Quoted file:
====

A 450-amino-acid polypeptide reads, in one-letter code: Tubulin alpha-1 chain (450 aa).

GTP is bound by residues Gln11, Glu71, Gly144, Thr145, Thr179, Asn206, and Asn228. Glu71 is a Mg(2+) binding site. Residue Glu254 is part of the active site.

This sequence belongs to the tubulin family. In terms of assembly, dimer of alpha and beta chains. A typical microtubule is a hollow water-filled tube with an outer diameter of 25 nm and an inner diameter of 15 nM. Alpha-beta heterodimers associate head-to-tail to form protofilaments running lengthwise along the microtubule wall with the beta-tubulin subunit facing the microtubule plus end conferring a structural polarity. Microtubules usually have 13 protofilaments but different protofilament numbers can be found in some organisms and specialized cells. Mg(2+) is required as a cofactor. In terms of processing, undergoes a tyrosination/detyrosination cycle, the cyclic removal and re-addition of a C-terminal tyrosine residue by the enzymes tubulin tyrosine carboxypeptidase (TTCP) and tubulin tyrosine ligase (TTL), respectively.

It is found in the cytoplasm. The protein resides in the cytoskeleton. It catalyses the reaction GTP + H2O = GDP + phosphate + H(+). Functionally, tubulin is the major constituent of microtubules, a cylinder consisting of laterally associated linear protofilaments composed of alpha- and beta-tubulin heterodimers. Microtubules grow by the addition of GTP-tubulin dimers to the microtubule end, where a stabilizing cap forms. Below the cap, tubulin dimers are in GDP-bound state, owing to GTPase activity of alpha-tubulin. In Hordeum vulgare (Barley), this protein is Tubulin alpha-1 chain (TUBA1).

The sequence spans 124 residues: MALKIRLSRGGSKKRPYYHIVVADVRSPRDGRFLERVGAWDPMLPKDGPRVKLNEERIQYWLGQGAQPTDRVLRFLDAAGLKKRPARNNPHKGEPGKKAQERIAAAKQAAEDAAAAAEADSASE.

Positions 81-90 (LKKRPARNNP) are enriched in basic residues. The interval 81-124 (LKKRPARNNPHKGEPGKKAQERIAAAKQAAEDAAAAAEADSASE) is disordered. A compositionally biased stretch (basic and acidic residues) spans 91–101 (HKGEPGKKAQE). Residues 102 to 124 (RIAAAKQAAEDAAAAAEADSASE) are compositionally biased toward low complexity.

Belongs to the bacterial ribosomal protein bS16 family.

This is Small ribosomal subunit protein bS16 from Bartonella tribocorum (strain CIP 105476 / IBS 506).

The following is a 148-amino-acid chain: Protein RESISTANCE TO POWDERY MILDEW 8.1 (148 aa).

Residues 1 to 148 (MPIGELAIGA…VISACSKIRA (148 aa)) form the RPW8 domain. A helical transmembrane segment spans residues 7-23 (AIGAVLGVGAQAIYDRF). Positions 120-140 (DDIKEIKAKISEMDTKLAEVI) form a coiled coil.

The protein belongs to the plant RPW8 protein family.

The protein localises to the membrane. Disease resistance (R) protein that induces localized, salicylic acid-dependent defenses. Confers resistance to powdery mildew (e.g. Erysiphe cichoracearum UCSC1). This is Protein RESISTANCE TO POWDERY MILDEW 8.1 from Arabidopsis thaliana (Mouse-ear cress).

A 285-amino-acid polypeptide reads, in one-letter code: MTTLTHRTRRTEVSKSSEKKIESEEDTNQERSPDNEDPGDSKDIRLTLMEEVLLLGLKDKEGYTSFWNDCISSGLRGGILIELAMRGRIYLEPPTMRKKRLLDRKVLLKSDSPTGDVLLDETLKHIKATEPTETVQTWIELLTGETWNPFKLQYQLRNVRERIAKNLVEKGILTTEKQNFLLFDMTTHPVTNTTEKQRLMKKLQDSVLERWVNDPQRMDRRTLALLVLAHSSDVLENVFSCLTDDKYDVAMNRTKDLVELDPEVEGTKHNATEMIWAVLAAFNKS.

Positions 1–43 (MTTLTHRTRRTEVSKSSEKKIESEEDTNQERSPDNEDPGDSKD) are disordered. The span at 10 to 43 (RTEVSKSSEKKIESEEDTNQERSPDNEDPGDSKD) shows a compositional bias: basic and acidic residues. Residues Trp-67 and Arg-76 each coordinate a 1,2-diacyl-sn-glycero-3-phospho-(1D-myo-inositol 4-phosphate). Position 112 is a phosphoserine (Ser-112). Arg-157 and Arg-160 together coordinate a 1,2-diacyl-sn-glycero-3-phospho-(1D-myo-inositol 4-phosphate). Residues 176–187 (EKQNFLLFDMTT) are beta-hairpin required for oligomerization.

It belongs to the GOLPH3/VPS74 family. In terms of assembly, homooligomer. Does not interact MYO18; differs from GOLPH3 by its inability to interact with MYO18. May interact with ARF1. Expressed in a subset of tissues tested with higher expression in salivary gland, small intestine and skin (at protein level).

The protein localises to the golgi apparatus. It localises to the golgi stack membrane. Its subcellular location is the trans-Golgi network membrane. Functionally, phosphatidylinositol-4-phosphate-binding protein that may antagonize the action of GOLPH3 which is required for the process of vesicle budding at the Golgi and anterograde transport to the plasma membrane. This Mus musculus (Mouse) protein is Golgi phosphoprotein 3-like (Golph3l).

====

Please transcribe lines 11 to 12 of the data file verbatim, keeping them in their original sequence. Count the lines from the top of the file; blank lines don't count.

The protein belongs to the plant RPW8 protein family.

The protein localises to the membrane. Disease resistance (R) protein that induces localized, salicylic acid-dependent defenses. Confers resistance to powdery mildew (e.g. Erysiphe cichoracearum UCSC1). This is Protein RESISTANCE TO POWDERY MILDEW 8.1 from Arabidopsis thaliana (Mouse-ear cress).